Food without memory is just digestion

Sunday, 28 November 2010

Ristorante FRICK

So what does one do, Gentle Reader, when confronted with a restaurant with a name like "Frick" [Map]? Wouldn't you, like Your Humble Correspondent, be tempted to give one just out of common courtesy? At the very least, we could then answer the eternal question of just who gave one anyway.

Now that the cheap puns are out of the way, you will no doubt be relieved to learn that "Frick" is in fact "FRICK" (well, one hopes you fr^*king care) and serves the laudable purpose of commemorating the founding team of this treasure of a restaurant. Each of them were generous enough to donate the initial letter of their given names to the venue's title. One wonders how that worked out for them ... Isao would be somewhat bland as "Sao". [Most Australians will recognize the previous sentence as another 'crumby' pun.]

Ristorante Frick is, though, a thoroughly happy surprise. Perched somewhat skittishly between Omotesando and Nishi-Azabu opposite the Nezu Art Museum, it seamlessly combines the youth and energy of the former and the fine dining and tradition of the latter. Owner-Chef Fukuda Kei (or is that now "Ei"?) is out to cut a dashing figure on the Tokyo dining scene, and his opening of FRICK in May 2008 has served to create and sustain an enviable reputation. He is often seen at major events, like the recent "Interior" exhibition, and is developing a presence as a personality.

One earnestly hopes that this does not "go to his head", because celebrity and chef-ing go together like costume jewellery and decolletage. The former is trashy and flashy, and takes away one's attention from the latter. Based on this admittedly arbitary yardstick, Gordon Ramsay is thus a celebrity and Joel Robuchon a chef.

Meanwhile, back in Minami-Aoyama ... FRICK sources its produce daily from the best suppliers all over Japan - literally from the farm gate or mooring. The goal is to present the very best of seasonal ingredients in prime condition, in an atmosphere that is both welcoming and subtly familiar. And it all succeeds surprisingly well. Whether Fukuda-san can become the Japanese Rick Stein remains to be seen, but anything that celebrates the food heroes of Japanese gastronomy gets Your Humble Correspondent's approbation immediately!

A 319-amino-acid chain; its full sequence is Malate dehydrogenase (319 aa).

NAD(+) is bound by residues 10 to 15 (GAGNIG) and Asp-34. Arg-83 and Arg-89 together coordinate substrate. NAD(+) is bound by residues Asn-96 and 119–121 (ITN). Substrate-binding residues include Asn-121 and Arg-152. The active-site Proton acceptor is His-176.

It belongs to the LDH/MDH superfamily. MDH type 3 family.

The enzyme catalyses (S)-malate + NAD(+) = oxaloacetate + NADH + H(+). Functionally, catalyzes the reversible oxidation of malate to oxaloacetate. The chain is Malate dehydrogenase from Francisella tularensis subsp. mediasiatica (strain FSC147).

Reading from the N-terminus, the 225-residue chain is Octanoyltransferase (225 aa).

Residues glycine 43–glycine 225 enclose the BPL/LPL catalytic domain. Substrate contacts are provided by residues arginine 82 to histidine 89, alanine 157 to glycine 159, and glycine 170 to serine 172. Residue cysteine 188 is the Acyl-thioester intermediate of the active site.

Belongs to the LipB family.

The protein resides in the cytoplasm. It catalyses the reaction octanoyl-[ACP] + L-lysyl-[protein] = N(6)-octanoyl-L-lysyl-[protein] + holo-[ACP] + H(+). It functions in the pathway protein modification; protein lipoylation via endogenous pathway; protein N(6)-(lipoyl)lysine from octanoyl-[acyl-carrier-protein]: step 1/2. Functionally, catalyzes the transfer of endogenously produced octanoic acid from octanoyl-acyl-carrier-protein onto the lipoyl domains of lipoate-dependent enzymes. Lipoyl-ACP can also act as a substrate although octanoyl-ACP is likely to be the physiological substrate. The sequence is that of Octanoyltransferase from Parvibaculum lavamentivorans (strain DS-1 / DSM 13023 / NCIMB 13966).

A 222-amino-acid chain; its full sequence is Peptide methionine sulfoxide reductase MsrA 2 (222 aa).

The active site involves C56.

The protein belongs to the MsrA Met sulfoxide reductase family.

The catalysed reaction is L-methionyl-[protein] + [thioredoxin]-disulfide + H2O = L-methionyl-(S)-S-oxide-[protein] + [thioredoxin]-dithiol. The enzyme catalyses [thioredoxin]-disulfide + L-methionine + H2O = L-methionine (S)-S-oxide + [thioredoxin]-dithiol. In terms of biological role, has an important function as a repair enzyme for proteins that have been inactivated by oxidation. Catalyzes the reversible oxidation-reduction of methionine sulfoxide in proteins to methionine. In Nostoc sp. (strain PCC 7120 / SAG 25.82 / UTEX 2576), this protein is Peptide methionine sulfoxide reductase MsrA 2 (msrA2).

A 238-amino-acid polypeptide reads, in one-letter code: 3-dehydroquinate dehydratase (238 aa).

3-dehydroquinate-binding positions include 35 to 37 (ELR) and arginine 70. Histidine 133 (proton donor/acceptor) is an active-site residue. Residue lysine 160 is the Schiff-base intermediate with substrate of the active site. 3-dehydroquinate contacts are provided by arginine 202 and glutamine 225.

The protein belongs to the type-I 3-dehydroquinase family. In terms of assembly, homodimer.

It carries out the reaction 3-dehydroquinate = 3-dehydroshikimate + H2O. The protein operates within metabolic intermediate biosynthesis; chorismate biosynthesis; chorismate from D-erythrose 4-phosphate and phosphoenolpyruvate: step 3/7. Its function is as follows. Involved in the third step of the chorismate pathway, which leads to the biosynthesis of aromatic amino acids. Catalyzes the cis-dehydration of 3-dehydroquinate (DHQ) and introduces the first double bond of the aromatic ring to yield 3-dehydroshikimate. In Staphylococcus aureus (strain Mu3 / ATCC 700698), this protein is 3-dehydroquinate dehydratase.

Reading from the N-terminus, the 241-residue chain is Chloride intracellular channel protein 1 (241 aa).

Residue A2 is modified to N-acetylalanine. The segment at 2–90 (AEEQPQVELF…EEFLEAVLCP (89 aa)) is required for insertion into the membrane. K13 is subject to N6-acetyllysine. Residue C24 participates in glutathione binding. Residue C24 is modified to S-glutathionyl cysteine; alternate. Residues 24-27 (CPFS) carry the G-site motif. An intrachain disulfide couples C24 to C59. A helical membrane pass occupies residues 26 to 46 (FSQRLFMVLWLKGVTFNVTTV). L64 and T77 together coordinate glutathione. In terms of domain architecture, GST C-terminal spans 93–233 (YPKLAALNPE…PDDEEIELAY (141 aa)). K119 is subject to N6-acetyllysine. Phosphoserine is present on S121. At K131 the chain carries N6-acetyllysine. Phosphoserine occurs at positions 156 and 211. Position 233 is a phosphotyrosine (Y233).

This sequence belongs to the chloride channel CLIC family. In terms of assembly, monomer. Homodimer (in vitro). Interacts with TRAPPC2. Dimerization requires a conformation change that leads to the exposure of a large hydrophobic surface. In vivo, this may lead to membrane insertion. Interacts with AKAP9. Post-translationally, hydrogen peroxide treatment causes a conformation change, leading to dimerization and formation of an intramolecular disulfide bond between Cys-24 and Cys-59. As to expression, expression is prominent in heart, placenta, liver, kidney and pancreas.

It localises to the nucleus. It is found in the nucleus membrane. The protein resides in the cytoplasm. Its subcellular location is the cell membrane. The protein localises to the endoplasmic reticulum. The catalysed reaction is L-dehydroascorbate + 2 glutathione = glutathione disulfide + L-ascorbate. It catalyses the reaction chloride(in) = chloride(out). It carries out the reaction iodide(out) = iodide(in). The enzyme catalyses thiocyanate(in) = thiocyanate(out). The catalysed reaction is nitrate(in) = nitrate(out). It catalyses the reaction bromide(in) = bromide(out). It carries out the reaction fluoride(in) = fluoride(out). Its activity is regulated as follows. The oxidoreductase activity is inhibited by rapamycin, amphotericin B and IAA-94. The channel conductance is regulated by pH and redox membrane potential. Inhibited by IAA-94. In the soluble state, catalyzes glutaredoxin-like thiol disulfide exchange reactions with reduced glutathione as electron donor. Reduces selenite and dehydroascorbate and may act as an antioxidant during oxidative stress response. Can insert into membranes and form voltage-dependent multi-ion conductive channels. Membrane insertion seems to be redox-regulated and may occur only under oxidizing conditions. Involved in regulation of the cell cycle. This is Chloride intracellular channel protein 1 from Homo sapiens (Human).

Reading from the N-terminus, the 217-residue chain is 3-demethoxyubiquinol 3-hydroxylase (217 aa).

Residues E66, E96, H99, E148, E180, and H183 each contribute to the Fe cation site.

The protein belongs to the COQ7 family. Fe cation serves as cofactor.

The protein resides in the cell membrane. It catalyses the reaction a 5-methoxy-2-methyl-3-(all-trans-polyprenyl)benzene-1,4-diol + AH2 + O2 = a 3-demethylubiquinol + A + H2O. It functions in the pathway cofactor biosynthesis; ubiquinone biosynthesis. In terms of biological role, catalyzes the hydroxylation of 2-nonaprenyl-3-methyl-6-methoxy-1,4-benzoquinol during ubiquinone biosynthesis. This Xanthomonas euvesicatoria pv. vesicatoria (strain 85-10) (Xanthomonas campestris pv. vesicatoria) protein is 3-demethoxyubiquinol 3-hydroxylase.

On a recent visit (perhaps we were early, but we seemed to be the only people there not on a wage), there were a number of excellent examples of what regional produce is all about, with Chef showing considerable knowledge and selectivity. It must be a courier's nightmare, getting all of these "MUST DELIVER TODAY" and "DELIVERY BEFORE 3PM" packages to Ristorante FRICK. A jolly nuisance, one imagines, but the resulting vegetable dishes and delicate pastas and wonderful risottos are testimony to both the skill of the FRICK kitchen team and the Japanese logistics network.

FRICK also has a reasonable wine list with more-than-reasonable prices, and excellent advice from an observant sommelier. More importantly, it also serves Moretti birra ... which was the only thing between Your Humble Correspondent and The Once and Future Blonde withering in the Tuscan heat a few summers ago. A delicious beer that cleans the palette in true PCB style, and never over-powers the flavors of the meal!

Get along to FRICK with friends and lovers - this is not a place one would want to waste on a Boss. It is far too refined and elegant for that. Should you see a fat boy counting delivery vans somewhere in the vicinity, be a good chap or chappess and ask me in for an aperitif. After all: someone, some time soon, is going to have to enlighten these brave lads on the alternative meaning of Frick.

Pip! Pip!

Ristorante FRICK: Home SQ 2F, 4-24-8 Minami-Aoyama, Higashi-Shinbashi, Minato-ku. t: 03-6905-7311
Rating: Food: 7/10; Moretti-ness: 7/10; Service: 8/10; Ambiance: 7/10; Price-Performance: 8/10. Total: 37/50 (3 Forks)

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